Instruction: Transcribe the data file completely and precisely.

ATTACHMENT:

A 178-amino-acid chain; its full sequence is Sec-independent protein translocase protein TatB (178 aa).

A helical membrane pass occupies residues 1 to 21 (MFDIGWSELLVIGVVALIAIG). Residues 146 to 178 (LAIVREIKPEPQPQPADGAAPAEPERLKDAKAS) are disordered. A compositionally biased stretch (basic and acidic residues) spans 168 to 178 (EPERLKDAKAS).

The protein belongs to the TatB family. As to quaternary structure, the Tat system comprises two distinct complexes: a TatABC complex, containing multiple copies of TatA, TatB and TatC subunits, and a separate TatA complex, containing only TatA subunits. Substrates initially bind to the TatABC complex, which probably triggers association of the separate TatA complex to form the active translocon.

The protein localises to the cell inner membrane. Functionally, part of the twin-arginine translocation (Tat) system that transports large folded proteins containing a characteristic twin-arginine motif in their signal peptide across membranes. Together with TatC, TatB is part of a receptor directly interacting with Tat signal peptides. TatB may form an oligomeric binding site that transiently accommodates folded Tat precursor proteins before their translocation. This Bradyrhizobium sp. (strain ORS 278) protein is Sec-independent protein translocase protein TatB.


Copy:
A 178-amino-acid chain; its full sequence is Sec-independent protein translocase protein TatB (178 aa).

A helical membrane pass occupies residues 1 to 21 (MFDIGWSELLVIGVVALIAIG). Residues 146 to 178 (LAIVREIKPEPQPQPADGAAPAEPERLKDAKAS) are disordered. A compositionally biased stretch (basic and acidic residues) spans 168 to 178 (EPERLKDAKAS).

The protein belongs to the TatB family. As to quaternary structure, the Tat system comprises two distinct complexes: a TatABC complex, containing multiple copies of TatA, TatB and TatC subunits, and a separate TatA complex, containing only TatA subunits. Substrates initially bind to the TatABC complex, which probably triggers association of the separate TatA complex to form the active translocon.

The protein localises to the cell inner membrane. Functionally, part of the twin-arginine translocation (Tat) system that transports large folded proteins containing a characteristic twin-arginine motif in their signal peptide across membranes. Together with TatC, TatB is part of a receptor directly interacting with Tat signal peptides. TatB may form an oligomeric binding site that transiently accommodates folded Tat precursor proteins before their translocation. This Bradyrhizobium sp. (strain ORS 278) protein is Sec-independent protein translocase protein TatB.